Alternatively, a positive ROI indicates you’re making the right decision with a venture, which may prompt you to spend more money on that particular strategy. If a certain kind of investment yields a high return on investment, you may also choose to spend more of your time on similar investments in the future.

The Pros and Cons of Using ROI as a Metric

Notably, ROI is just one form of metric available to use for your business. Calculating ROI isn’t always easy. Some investments will overlap, making it harder to determine which generated the highest amount of profit.

In the example above referencing social media spending, you can only estimate the ROI of social media for your business as a whole using this method. It wouldn’t be possible to understand which channel or strategy generated the most ROI without further investigation.

Additionally, it’s difficult to know when a complete estimation of ROI should be attributed to one idea. For instance, with social media ROI, you may have other ongoing investments to think for growth, such as a word-of-mouth marketing, offline advertising, or email campaigns.

Despite these challenges, ROI is still a very useful metric when ensuring you’re earning more for your business than you spend.

The benefits of ROI include:

  • Simplicity: For the most part, ROI is relatively easy to calculate. You don’t need many figures to complete your calculation, and most of them will be available in balance sheets and financial statements.
  • Flexibility: Because ROI is such a widespread metric, and a common calculation among all industries and environments, it’s easier to make investment return comparisons between organizations and different ideas.
  • Profitability: ROI can give you an excellent insight into the profitability of your business by team or company.

Of course, there are limitations to using ROI too, hence the creation of various other calculations for rate of return and cash flow over the years. ROI doesn’t allow you to consider “time” in your equation. While a higher ROI might indicate a good investment at first, it’s no good if you don’t see the return for a number of years. This is why many people look at “Annualized ROI” or annual return to get a more specific, time-based financial rate.

ROI calculations can also differ between businesses. Some companies use different various of ROI for different investments, so it can be difficult to find a consistent number to represent value. Despite this inconsistency, managers may still only select investment opportunities with larger ROI, which may harm the company’s profitability.

Notably, a higher Roi might mean a better gross profit for companies in the short-term, but this calculation also doesn’t give any insights into non-financial benefits. For instance, an increase in worker morale might inadvertently lead to a higher internal rate of return, but it wouldn’t be possible to calculate this by looking at an amount of money gained over time.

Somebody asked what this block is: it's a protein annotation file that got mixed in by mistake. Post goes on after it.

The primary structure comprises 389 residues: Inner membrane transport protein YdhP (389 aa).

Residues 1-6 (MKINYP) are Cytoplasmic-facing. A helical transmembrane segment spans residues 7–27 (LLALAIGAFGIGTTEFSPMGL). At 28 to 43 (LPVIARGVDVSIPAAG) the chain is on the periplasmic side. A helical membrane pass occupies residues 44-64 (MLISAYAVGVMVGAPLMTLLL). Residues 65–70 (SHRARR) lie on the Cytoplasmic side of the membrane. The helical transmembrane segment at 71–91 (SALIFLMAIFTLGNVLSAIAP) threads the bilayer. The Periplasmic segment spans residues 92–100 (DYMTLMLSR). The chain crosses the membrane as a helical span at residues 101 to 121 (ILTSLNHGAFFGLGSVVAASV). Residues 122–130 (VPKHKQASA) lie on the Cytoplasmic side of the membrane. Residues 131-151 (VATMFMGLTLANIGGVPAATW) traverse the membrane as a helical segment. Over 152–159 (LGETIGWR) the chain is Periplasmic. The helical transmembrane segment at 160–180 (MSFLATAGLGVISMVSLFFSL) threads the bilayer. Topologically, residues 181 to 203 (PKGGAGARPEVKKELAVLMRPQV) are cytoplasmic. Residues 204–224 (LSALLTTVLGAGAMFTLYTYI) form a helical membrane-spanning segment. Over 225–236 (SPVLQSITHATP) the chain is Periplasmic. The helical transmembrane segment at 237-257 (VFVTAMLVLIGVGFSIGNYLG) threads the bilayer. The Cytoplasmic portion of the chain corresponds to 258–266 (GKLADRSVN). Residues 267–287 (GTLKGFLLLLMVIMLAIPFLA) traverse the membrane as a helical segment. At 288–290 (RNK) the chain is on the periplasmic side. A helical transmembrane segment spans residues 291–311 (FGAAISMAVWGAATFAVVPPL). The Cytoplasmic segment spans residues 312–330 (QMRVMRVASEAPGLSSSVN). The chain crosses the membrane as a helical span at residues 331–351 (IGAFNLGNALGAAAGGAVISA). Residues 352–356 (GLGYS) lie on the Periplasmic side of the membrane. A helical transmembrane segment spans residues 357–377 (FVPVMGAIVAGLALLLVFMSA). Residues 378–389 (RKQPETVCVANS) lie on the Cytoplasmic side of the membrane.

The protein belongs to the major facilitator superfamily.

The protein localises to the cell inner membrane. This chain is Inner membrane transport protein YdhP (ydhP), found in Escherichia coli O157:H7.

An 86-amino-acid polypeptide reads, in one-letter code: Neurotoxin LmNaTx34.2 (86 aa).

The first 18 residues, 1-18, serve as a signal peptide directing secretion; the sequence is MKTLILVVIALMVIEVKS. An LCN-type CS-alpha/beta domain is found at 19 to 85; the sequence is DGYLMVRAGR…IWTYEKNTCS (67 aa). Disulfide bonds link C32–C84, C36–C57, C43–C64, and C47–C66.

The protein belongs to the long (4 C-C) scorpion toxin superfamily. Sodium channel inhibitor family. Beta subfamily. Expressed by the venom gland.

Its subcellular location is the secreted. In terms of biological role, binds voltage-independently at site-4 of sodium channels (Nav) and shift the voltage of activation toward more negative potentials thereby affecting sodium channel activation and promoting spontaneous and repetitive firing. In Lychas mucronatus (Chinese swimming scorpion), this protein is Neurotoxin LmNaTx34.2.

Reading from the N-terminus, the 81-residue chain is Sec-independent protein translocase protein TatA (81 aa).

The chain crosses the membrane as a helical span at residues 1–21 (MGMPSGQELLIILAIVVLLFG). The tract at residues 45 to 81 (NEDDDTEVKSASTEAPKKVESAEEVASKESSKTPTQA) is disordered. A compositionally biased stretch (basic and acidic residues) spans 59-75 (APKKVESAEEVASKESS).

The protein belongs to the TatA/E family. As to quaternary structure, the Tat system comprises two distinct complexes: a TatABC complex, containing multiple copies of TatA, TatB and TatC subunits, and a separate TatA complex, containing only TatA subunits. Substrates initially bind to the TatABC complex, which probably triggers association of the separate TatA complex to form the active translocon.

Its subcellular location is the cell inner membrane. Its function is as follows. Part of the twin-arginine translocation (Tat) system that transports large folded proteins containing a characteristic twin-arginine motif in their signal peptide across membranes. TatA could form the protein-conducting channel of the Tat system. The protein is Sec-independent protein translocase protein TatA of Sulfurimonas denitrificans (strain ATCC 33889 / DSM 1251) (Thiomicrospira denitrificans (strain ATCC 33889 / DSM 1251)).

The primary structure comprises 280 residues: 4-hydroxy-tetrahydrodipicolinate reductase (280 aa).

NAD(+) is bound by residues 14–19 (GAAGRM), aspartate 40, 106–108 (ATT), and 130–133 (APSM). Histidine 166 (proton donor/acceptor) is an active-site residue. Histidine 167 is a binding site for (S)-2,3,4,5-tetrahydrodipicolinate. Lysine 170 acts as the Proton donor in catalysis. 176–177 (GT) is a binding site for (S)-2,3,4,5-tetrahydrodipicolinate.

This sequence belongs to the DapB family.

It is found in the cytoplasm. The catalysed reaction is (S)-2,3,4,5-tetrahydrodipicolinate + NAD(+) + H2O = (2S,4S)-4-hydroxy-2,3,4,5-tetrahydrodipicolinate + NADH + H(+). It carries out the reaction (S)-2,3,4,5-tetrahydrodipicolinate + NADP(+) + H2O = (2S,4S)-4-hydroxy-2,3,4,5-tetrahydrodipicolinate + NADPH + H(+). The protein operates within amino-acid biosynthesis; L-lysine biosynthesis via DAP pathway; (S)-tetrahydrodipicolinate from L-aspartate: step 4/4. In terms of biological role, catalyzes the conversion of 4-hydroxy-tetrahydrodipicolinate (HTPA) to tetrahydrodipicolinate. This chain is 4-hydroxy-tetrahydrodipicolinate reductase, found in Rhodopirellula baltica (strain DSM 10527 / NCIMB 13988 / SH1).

What are Some Alternatives to ROI?

Understanding the current value and ongoing value of your investments can be an important part of running a successful business. However, the limitations of ROI could mean that companies choose to examine different financial ratio calculations instead. For instance, common alternatives include:

  • ROE and ROA: Return on equity and return on assets look at specific investment cost returns. For instance, with return on equity, you look at the current value and ongoing value of real estate used by your company. For Return on assets, you’d examine the potential profitability of an investment such as a stock investment.
  • Annualized ROI: This is a form of ROI which considers the length of time a stakeholder is going to be holding a particular investment. This can provide a more accurate look at the investment cost and potential outcomes over time, as it considers how time influences the outcomes of an investment with things like taxes and capital gains.
  • Social ROI: This is a form of outcome-based investment calculation which considers the broader impact of environmental, economic, and social value on a purchase. This calculation translates all of those more intangible concepts into a net present value of benefits, and the net present value of an investment.
  • Marketing statistics ROI: This is a kind of financial ratio calculation which helps to determine the effectiveness and outcomes of marketing programs and campaign strategies. The basic calculation is usually Sales growth – marketing cost / marketing cost.
  • Social media statistics ROI: Again, this is a kind of investment calculation which looks at a specific concept – the effectiveness of a social media campaign. It can look at things like time taken to generate results, views generated, and resource use.

Financial analysts and experts can often work with companies to help them determine the best possible alternative to ROI for their calculations.

Can You Improve ROI?

It’s definitely possible to improve your ROI. Often, the best thing you can do is evaluate your situation and options as carefully as possible. Examining things like interest rates on your investments and how the value of a purchase may change over time will give you more information to make the right decisions with. For various kinds of ROI calculation, there are numerous analytics tools out there to help you experiment with your options.

It’s important to be willing to explore different routes and engage in various calculations too. The more you explore your options and examine different kinds of investment, the easier it is to make decisions according to facts, statistics, and data.

Collecting information on everything from your target market to your industry should make a difference to what you can expect to accomplish with “return on investment”.

Rebekah Carter

Rebekah Carter is an experienced content creator, news reporter, and blogger specializing in marketing, business development, and technology. Her expertise covers everything from artificial intelligence to email marketing software and extended reality devices. When she’s not writing, Rebekah spends most of her time reading, exploring the great outdoors, and gaming.